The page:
While there are no attacks reported in the wild as of yet, several Proof of Concepts have been made available, including this video that shows a memory extraction (using a non-disclosed POC). This is particularly damaging because 1. There aren’t many options for protection currently and 2. as previously stated, even if threat actors do spring to action, it might be impossible to verify if that’s the case. 


Because the Meltdown and Spectre variants are hardware vulnerabilities, deploying security programs or adopting safer surfing habits will do little to protect against potential attack. However, a patch for the Meltdown variant has already been rolled out on LinuxmacOS, and Windows 10 Insider Edition.

According to our telemetry, most Malwarebytes users are already able to receive the latest Microsoft update. However, we are working to ensure that our entire user base has access to the patch.

Unfortunately, Microsoft’s fix comes with significant impact on performance, although estimates of how much vary greatly. An advisory from Microsoft recommends users to:

  1. Keep computers up to date.
  2. Install the applicable firmware update provided by OEM device manufacturers.

If you are having issues getting the Windows update, please refer to this article, as Microsoft has stated some possible incompatibility issues with certain security software.

No software patch for Spectre is available at the time of this article. Partial hardening and mitigations are being worked on, but they are unlikely to be published soon.

The Spectre bug can be exploited via JavaScript and WebAssembly, which makes it even more critical. It is therefore recommended to apply some countermeasures such as Site Isolation in Chrome. Mozilla is rolling out a Firefox patch to mitigate the issue while working on a long-term solution. Microsoft is taking similar action for Edge and Internet Explorer.

Cloud providers (AmazonOnline.netDigitalOcean) also rushed to issue emergency notifications to their customers for upcoming downtimes in order to prevent situations where code from the hypervisor could be leaked from a virtual machine, for example.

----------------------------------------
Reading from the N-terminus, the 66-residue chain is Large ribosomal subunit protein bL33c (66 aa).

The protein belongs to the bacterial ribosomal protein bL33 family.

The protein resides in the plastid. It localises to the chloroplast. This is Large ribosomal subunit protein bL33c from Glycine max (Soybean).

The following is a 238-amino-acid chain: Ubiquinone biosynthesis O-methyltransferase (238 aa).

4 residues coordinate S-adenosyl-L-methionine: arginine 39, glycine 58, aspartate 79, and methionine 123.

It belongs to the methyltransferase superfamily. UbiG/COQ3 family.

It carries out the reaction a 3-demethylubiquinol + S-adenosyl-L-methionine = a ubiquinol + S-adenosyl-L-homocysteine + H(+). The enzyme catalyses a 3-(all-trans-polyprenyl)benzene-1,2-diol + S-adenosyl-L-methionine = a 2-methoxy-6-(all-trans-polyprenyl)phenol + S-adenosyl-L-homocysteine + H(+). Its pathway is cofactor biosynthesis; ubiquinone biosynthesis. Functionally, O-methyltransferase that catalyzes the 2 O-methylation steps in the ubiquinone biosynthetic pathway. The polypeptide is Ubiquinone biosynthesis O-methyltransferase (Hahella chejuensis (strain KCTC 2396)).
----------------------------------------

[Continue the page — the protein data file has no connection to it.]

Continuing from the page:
The aftermath from these bugs is far from being completely understood, so please check back on this blog for further updates.

Vendor advisories:

The post Meltdown and Spectre: what you need to know appeared first on Malwarebytes Labs.

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Search engine shenanigans: Malwarebytes mentions aren’t what they seem

Malwarebytes - Wed, 01/03/2018 - 17:22

Thing might be a touch quiet at the moment as we ease into 2018, but that doesn’t mean dubious antics and dodgy dealings aren’t still making waves online. As a matter of fact, should you go searching for some of our researchers, their blog posts, or just a couple of notable quotables from news sources, you may find yourself redirected to all manner of websites you’d really rather avoid.

Here’s how it usually works: Scammers take some keywords, or maybe a few stand out sentences, or even just bits of a blog. They then insert the text into the sourcecode of a website. From there, they either use that as the final destination, or use the word-stuffed HTML as a landing page which redirects to the end website. That site could be harmless, or spam, or something filled with attacks on your computer.

Search engine poisoning used to be quite a problem whenever a major news incident occurred, and you’d regularly find pages of malware, hijacks, and fake antivirus cluttering up genuine search entries.